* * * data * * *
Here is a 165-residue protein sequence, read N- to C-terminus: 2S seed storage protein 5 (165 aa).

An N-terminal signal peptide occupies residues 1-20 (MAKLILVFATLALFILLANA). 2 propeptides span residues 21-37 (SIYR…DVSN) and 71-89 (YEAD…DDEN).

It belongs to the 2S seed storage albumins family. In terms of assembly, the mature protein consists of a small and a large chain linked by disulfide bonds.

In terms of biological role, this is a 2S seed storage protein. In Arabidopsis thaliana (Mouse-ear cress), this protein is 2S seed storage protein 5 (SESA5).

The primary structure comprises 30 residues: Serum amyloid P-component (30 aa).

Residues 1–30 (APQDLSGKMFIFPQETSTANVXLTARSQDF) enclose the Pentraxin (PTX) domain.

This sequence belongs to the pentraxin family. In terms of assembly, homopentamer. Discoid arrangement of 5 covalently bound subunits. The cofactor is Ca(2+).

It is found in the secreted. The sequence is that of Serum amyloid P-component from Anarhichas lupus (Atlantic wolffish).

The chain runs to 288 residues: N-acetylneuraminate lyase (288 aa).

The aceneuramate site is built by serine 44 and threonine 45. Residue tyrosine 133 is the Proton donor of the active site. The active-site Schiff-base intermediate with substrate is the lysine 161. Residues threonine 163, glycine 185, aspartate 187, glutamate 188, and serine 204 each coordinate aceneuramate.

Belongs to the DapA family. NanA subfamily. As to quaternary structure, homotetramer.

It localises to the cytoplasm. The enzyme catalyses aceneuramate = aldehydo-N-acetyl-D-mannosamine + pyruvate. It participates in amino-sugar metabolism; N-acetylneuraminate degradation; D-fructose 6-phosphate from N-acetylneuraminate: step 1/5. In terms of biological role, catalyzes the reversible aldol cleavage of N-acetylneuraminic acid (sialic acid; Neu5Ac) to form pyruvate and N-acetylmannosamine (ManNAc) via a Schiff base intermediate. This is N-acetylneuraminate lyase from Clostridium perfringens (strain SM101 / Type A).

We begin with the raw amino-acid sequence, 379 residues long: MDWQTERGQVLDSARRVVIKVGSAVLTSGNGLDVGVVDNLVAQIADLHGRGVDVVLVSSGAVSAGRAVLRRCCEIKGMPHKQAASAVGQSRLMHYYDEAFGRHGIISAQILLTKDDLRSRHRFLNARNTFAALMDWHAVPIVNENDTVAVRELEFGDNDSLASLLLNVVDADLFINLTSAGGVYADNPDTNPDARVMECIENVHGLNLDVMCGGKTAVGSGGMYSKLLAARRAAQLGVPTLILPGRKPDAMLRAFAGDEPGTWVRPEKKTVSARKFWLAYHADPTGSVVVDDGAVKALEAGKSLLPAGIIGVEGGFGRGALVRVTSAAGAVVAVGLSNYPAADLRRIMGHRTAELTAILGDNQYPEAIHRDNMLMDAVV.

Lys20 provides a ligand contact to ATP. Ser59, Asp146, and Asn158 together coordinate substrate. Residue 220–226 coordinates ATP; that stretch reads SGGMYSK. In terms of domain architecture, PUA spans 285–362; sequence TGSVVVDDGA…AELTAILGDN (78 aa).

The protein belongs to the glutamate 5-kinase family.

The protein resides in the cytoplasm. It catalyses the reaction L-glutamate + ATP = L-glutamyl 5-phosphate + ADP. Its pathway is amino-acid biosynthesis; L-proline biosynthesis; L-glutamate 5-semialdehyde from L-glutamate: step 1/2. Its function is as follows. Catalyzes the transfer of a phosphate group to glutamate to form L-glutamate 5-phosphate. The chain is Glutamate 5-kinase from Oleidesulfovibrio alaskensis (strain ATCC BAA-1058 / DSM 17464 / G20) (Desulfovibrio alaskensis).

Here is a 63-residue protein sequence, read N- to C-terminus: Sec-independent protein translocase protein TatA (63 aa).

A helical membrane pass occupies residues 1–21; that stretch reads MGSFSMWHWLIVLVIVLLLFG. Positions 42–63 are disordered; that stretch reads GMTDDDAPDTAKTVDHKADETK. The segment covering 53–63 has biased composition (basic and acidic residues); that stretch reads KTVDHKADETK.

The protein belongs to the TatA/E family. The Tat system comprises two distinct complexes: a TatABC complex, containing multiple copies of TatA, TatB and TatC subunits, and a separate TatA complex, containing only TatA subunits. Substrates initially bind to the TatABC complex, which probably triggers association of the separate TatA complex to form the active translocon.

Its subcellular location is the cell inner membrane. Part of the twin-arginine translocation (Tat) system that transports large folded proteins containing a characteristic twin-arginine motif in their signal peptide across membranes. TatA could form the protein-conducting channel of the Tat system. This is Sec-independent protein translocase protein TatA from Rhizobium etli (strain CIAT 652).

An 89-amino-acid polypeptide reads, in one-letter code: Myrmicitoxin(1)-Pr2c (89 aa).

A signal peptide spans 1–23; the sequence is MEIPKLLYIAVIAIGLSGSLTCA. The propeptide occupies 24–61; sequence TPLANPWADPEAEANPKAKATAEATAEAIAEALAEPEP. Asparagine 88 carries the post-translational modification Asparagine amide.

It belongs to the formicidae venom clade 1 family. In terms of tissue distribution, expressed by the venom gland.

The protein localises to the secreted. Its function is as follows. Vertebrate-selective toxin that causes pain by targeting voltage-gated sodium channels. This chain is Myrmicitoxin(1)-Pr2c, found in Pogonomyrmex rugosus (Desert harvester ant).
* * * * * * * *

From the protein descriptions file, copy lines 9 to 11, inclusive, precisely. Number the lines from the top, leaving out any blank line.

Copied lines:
The chain runs to 288 residues: N-acetylneuraminate lyase (288 aa).

The aceneuramate site is built by serine 44 and threonine 45. Residue tyrosine 133 is the Proton donor of the active site. The active-site Schiff-base intermediate with substrate is the lysine 161. Residues threonine 163, glycine 185, aspartate 187, glutamate 188, and serine 204 each coordinate aceneuramate.

Belongs to the DapA family. NanA subfamily. As to quaternary structure, homotetramer.